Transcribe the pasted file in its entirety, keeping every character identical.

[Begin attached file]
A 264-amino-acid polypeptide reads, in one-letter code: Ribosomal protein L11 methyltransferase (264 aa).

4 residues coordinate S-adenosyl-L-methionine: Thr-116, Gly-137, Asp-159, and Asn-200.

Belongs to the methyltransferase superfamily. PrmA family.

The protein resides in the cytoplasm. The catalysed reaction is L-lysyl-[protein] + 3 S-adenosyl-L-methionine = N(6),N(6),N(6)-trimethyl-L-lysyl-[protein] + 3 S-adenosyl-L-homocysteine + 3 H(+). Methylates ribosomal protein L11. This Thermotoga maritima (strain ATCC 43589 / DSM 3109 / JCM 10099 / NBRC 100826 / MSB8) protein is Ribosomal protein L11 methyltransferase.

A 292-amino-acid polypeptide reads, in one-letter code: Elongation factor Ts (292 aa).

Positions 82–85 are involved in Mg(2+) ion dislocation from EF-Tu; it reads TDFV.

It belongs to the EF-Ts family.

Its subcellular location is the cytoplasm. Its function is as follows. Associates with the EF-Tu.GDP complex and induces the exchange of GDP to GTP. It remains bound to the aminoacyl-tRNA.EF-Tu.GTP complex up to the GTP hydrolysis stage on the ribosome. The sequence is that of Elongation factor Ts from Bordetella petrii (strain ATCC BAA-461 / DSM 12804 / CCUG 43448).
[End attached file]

A 264-amino-acid polypeptide reads, in one-letter code: Ribosomal protein L11 methyltransferase (264 aa).

4 residues coordinate S-adenosyl-L-methionine: Thr-116, Gly-137, Asp-159, and Asn-200.

Belongs to the methyltransferase superfamily. PrmA family.

The protein resides in the cytoplasm. The catalysed reaction is L-lysyl-[protein] + 3 S-adenosyl-L-methionine = N(6),N(6),N(6)-trimethyl-L-lysyl-[protein] + 3 S-adenosyl-L-homocysteine + 3 H(+). Methylates ribosomal protein L11. This Thermotoga maritima (strain ATCC 43589 / DSM 3109 / JCM 10099 / NBRC 100826 / MSB8) protein is Ribosomal protein L11 methyltransferase.

A 292-amino-acid polypeptide reads, in one-letter code: Elongation factor Ts (292 aa).

Positions 82–85 are involved in Mg(2+) ion dislocation from EF-Tu; it reads TDFV.

It belongs to the EF-Ts family.

Its subcellular location is the cytoplasm. Its function is as follows. Associates with the EF-Tu.GDP complex and induces the exchange of GDP to GTP. It remains bound to the aminoacyl-tRNA.EF-Tu.GTP complex up to the GTP hydrolysis stage on the ribosome. The sequence is that of Elongation factor Ts from Bordetella petrii (strain ATCC BAA-461 / DSM 12804 / CCUG 43448).